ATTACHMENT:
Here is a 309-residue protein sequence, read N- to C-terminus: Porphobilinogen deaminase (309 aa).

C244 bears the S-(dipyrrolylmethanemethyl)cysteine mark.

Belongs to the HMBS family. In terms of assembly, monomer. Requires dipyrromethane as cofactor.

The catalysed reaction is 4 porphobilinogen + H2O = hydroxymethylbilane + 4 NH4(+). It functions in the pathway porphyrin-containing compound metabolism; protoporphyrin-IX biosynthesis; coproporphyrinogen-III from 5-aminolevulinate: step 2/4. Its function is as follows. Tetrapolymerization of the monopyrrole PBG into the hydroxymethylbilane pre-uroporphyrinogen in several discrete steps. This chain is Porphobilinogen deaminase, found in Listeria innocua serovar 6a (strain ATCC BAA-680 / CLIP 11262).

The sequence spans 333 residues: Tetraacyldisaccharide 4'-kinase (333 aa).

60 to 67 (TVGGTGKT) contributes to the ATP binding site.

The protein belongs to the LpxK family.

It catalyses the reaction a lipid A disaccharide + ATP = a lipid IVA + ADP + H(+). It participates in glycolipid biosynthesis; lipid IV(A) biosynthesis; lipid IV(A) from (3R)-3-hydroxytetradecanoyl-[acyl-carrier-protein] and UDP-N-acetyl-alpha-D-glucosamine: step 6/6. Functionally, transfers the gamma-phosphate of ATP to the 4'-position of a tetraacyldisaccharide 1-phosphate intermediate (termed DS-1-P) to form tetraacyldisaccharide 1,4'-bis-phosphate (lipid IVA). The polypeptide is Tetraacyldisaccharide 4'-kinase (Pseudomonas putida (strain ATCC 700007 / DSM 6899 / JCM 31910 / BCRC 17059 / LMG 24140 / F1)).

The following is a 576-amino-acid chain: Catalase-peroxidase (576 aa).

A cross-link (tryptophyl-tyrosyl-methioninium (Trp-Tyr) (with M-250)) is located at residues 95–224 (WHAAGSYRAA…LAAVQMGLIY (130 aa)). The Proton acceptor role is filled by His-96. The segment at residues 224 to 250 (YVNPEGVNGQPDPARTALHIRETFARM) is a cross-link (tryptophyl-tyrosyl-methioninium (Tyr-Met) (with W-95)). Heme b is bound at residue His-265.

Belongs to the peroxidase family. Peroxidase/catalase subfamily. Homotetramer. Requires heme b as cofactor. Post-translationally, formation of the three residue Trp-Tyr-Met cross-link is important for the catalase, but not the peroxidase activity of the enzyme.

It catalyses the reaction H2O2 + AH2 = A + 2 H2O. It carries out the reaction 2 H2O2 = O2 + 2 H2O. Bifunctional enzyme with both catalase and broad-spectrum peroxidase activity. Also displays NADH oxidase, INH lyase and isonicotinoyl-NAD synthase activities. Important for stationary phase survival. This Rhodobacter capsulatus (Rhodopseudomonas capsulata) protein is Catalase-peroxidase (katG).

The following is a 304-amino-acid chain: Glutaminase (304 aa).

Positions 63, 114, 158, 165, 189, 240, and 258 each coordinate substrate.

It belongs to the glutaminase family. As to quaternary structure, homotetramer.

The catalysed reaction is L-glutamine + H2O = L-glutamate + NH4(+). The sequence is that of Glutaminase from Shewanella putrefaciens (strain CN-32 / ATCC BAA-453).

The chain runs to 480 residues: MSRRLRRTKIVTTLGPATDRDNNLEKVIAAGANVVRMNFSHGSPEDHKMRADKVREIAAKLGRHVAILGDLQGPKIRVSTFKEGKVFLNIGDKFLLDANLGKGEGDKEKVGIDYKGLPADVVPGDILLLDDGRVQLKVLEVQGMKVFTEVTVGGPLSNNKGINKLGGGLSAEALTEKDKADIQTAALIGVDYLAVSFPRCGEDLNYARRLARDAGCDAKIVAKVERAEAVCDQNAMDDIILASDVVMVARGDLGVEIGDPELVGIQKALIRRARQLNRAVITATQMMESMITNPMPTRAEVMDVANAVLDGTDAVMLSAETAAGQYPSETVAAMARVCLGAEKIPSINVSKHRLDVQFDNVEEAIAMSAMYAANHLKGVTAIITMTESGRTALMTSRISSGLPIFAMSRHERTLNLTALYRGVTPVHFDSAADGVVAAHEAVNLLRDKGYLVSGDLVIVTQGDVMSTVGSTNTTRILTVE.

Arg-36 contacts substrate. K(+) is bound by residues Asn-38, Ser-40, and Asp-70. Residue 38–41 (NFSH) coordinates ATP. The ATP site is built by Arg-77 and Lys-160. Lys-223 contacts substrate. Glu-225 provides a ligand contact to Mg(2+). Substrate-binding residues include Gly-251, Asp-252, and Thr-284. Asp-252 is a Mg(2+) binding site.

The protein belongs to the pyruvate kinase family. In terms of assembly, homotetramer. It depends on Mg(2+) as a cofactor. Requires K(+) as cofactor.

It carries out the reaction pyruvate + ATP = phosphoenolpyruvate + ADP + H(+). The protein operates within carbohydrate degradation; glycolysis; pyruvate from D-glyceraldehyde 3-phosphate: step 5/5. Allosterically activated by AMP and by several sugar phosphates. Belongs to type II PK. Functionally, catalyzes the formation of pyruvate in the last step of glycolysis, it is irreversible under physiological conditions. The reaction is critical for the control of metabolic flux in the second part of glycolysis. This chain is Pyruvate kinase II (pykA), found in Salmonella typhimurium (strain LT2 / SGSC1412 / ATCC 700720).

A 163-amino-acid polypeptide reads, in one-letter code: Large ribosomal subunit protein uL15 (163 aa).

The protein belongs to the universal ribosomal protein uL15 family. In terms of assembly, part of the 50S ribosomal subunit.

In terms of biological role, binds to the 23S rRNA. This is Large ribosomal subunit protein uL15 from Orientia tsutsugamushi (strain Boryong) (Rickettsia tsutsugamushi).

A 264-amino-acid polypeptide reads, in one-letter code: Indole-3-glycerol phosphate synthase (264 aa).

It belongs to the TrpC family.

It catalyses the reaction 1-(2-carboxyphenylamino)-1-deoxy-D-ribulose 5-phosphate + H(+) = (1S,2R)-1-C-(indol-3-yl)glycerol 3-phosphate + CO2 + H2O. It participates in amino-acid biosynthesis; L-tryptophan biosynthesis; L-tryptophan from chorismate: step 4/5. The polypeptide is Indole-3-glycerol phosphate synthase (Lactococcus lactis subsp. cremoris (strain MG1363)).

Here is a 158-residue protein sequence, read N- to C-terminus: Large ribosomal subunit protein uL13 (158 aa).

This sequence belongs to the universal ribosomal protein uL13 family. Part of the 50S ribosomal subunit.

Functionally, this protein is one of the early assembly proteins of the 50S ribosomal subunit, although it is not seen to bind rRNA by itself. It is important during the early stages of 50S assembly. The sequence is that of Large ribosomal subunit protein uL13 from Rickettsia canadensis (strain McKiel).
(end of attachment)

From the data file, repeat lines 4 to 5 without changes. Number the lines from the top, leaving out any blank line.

The catalysed reaction is 4 porphobilinogen + H2O = hydroxymethylbilane + 4 NH4(+). It functions in the pathway porphyrin-containing compound metabolism; protoporphyrin-IX biosynthesis; coproporphyrinogen-III from 5-aminolevulinate: step 2/4. Its function is as follows. Tetrapolymerization of the monopyrrole PBG into the hydroxymethylbilane pre-uroporphyrinogen in several discrete steps. This chain is Porphobilinogen deaminase, found in Listeria innocua serovar 6a (strain ATCC BAA-680 / CLIP 11262).

The sequence spans 333 residues: Tetraacyldisaccharide 4'-kinase (333 aa).